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SummaryCenturion: Pretender to the Throne?
The GoodCenturion: Defender of Rome has a prestigious pedigree, being a close spiritual descendant of the classic Cinemaware titles of the late 1980s. In particular, it tries very hard to be a Roman Defender of the Crown. In some ways, it actually succeeds.
The game concept itself is awesome, as there is a wealth of both real and fictional (AKA “Hollywood”) Roman history for the designers to draw upon. Even if you don’t *think* you know anything about the Roman Empire, you probably do – even if it is just the vague references and images you inevitably pick up on from reading books and watching movies and television. As you would expect from a Cinemaware-style game, the graphics are splendid, particularly in the “splash” screens that set the scene for the game’s big events.
Diplomatic encounters inject quite a bit of personality into Centurion, in addition to providing a non-military path to victory over your enemies. Sometimes this “personality” is quite literal; your pulse can’t help but quicken a bit when you first encounter the legendary Cleopatra herself!
The tactical battles are amusing and manageable at the lower difficulty levels. As for the bigger picture, the grand strategy involved can be rather interesting and challenging. Care to play Roman Risk, anyone? I also enjoyed the gladiator combat once I got the hang of it and figured out its function in the game (which makes sense but isn’t all that obvious if you just play the game without studying the instructions first).
The BadI had some fun playing Centurion, but I have to admit to being disappointed with it in the final analysis. The good intentions are there, but the designers just didn’t come through with the level of quality I expected.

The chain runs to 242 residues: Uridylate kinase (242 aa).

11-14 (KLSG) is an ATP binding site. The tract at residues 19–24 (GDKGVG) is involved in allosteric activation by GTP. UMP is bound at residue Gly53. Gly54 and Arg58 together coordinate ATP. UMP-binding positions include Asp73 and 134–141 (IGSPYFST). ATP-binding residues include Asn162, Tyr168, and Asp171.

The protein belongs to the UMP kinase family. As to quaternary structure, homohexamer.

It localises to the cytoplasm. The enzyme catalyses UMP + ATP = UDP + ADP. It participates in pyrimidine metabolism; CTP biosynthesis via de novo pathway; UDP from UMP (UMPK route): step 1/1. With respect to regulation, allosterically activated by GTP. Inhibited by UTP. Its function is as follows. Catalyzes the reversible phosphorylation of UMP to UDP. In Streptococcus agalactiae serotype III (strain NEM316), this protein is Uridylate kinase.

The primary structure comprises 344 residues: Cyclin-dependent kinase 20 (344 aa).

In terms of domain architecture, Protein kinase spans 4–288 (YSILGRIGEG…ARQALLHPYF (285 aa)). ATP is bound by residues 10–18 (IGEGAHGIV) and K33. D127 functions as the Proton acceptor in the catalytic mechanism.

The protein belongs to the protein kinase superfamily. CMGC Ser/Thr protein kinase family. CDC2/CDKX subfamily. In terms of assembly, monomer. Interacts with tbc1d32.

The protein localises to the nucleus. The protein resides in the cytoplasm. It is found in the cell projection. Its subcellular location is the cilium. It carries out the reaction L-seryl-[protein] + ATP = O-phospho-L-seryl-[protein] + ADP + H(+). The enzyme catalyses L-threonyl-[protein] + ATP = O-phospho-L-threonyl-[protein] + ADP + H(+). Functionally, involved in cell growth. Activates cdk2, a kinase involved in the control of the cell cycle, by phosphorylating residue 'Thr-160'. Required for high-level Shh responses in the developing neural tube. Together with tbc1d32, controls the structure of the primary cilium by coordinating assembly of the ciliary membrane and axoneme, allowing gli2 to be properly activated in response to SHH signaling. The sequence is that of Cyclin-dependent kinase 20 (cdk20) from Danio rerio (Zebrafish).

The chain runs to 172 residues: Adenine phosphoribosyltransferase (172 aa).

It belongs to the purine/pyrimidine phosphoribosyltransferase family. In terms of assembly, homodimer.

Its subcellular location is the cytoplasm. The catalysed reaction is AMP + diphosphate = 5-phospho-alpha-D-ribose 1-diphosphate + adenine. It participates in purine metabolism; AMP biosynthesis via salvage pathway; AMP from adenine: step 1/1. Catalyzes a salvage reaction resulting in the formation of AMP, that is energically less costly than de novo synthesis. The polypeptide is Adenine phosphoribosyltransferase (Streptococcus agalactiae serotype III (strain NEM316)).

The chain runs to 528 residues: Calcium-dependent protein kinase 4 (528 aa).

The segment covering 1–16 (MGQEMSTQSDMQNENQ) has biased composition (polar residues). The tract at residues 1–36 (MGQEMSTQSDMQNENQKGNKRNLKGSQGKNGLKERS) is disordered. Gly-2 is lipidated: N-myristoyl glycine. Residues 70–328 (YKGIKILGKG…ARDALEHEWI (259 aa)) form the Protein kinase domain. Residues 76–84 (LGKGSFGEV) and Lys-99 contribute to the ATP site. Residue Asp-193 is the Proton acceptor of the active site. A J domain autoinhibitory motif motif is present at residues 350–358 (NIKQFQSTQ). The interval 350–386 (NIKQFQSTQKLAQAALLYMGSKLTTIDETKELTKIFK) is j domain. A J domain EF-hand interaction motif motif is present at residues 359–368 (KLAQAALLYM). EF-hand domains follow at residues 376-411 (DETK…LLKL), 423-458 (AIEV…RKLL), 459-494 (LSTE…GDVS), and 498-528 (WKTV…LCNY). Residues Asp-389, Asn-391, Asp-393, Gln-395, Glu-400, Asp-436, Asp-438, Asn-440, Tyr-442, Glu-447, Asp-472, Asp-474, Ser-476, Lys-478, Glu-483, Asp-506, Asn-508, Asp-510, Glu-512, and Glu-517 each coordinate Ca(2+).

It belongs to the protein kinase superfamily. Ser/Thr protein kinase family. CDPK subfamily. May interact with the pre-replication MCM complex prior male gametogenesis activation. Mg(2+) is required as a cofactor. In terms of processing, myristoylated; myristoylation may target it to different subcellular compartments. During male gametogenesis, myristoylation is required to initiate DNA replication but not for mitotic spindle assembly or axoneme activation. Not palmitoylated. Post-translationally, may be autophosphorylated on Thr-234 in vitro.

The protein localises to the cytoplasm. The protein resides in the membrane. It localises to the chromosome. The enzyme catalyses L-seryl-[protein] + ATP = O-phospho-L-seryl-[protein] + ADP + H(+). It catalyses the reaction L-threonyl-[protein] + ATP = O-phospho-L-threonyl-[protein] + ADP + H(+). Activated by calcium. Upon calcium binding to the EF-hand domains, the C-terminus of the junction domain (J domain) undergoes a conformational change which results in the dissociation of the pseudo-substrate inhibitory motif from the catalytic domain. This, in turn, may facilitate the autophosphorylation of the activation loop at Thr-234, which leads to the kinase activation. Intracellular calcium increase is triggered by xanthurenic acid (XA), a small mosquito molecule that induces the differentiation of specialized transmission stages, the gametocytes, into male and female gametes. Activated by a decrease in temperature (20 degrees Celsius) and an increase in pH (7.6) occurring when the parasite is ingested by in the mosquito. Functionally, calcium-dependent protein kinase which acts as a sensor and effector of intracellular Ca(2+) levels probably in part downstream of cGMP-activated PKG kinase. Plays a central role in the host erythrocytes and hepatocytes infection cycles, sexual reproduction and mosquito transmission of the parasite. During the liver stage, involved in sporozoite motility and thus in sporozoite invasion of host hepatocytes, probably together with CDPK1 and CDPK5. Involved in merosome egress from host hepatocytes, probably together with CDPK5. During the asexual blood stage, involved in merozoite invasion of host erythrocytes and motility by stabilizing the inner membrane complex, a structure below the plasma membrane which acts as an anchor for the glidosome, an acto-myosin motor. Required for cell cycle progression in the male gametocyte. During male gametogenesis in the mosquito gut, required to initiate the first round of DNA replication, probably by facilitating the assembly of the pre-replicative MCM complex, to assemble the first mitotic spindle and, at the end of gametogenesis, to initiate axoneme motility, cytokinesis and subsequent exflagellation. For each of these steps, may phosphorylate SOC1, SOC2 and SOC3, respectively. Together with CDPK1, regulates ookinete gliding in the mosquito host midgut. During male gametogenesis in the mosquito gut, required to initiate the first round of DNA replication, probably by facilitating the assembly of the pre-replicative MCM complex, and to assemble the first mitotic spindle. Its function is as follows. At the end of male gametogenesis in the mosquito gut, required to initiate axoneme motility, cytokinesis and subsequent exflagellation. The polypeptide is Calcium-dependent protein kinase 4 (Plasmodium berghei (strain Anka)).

The PC-speaker sounds/music are not just bad, they are downright intolerable. The legion listings have no information on commanding generals, even though managing your generals is (or should be) a key to your success. Land battles are highly unrealistic; there is no variation of terrain, no missile warfare, etc. It is very tedious and awkward to direct individual units in battle, which would not be a problem except for the fact that you absolutely MUST micromanage your troops at higher difficulty levels to have even a prayer of winning.
The naval element is not properly balanced, as sea battles are generally unnecessary, and not an efficient path to conquest anyway. Navies are way more expensive than armies, and not as much fun, so you’ll probably end up conquering the Mediterranean by traveling exclusively overland. Not exactly true to Roman history, is it?
As for the chariot racing, it simply isn’t fun. Races are long, dull, and difficult; the control scheme frankly feels broken. Good thing chariot races aren't required to finish the game! Also, even though I enjoyed the gladiator matches, they don't seem to be necessary for finishing the game, as the masses can be appeased in other ways. Dueling in the arena can be a welcome respite from the rest of Centurion, but that’s about all its good for.